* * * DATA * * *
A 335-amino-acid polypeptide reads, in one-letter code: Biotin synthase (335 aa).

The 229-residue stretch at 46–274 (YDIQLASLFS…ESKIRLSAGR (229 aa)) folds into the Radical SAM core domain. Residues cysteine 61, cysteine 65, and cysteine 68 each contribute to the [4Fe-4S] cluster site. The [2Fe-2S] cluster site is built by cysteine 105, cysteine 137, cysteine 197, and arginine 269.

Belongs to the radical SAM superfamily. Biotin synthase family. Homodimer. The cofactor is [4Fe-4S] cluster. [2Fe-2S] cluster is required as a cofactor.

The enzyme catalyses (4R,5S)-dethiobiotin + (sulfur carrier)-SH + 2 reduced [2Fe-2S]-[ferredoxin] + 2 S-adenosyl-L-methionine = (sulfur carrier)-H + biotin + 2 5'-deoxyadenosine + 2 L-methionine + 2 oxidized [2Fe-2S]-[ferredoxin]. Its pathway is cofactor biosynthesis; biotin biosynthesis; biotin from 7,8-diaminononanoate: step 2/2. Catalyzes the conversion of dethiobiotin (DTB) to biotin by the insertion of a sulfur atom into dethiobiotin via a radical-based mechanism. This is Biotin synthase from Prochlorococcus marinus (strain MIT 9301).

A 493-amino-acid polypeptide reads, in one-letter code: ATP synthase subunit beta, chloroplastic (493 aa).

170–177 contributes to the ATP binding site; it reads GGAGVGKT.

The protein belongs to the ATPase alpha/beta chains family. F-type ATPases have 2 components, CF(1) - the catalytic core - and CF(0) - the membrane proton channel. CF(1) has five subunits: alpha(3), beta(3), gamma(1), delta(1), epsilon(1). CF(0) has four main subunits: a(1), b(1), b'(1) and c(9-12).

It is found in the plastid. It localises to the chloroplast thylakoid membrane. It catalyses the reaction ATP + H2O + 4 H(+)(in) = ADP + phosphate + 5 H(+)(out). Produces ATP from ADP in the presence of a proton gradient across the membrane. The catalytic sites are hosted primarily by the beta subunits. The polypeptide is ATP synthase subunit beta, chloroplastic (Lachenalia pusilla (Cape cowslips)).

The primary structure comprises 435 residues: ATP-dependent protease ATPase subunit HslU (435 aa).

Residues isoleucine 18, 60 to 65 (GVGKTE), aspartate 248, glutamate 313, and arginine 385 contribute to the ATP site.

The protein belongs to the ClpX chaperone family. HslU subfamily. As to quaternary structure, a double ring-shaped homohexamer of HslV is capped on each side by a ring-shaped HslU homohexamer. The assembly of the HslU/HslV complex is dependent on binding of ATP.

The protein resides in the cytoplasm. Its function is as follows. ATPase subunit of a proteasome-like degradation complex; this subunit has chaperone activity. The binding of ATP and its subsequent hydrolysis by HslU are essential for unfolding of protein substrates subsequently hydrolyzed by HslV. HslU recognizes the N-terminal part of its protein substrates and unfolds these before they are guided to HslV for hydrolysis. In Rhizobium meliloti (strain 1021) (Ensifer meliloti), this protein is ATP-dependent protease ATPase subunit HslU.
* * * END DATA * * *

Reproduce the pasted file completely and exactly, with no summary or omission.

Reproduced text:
A 335-amino-acid polypeptide reads, in one-letter code: Biotin synthase (335 aa).

The 229-residue stretch at 46–274 (YDIQLASLFS…ESKIRLSAGR (229 aa)) folds into the Radical SAM core domain. Residues cysteine 61, cysteine 65, and cysteine 68 each contribute to the [4Fe-4S] cluster site. The [2Fe-2S] cluster site is built by cysteine 105, cysteine 137, cysteine 197, and arginine 269.

Belongs to the radical SAM superfamily. Biotin synthase family. Homodimer. The cofactor is [4Fe-4S] cluster. [2Fe-2S] cluster is required as a cofactor.

The enzyme catalyses (4R,5S)-dethiobiotin + (sulfur carrier)-SH + 2 reduced [2Fe-2S]-[ferredoxin] + 2 S-adenosyl-L-methionine = (sulfur carrier)-H + biotin + 2 5'-deoxyadenosine + 2 L-methionine + 2 oxidized [2Fe-2S]-[ferredoxin]. Its pathway is cofactor biosynthesis; biotin biosynthesis; biotin from 7,8-diaminononanoate: step 2/2. Catalyzes the conversion of dethiobiotin (DTB) to biotin by the insertion of a sulfur atom into dethiobiotin via a radical-based mechanism. This is Biotin synthase from Prochlorococcus marinus (strain MIT 9301).

A 493-amino-acid polypeptide reads, in one-letter code: ATP synthase subunit beta, chloroplastic (493 aa).

170–177 contributes to the ATP binding site; it reads GGAGVGKT.

The protein belongs to the ATPase alpha/beta chains family. F-type ATPases have 2 components, CF(1) - the catalytic core - and CF(0) - the membrane proton channel. CF(1) has five subunits: alpha(3), beta(3), gamma(1), delta(1), epsilon(1). CF(0) has four main subunits: a(1), b(1), b'(1) and c(9-12).

It is found in the plastid. It localises to the chloroplast thylakoid membrane. It catalyses the reaction ATP + H2O + 4 H(+)(in) = ADP + phosphate + 5 H(+)(out). Produces ATP from ADP in the presence of a proton gradient across the membrane. The catalytic sites are hosted primarily by the beta subunits. The polypeptide is ATP synthase subunit beta, chloroplastic (Lachenalia pusilla (Cape cowslips)).

The primary structure comprises 435 residues: ATP-dependent protease ATPase subunit HslU (435 aa).

Residues isoleucine 18, 60 to 65 (GVGKTE), aspartate 248, glutamate 313, and arginine 385 contribute to the ATP site.

The protein belongs to the ClpX chaperone family. HslU subfamily. As to quaternary structure, a double ring-shaped homohexamer of HslV is capped on each side by a ring-shaped HslU homohexamer. The assembly of the HslU/HslV complex is dependent on binding of ATP.

The protein resides in the cytoplasm. Its function is as follows. ATPase subunit of a proteasome-like degradation complex; this subunit has chaperone activity. The binding of ATP and its subsequent hydrolysis by HslU are essential for unfolding of protein substrates subsequently hydrolyzed by HslV. HslU recognizes the N-terminal part of its protein substrates and unfolds these before they are guided to HslV for hydrolysis. In Rhizobium meliloti (strain 1021) (Ensifer meliloti), this protein is ATP-dependent protease ATPase subunit HslU.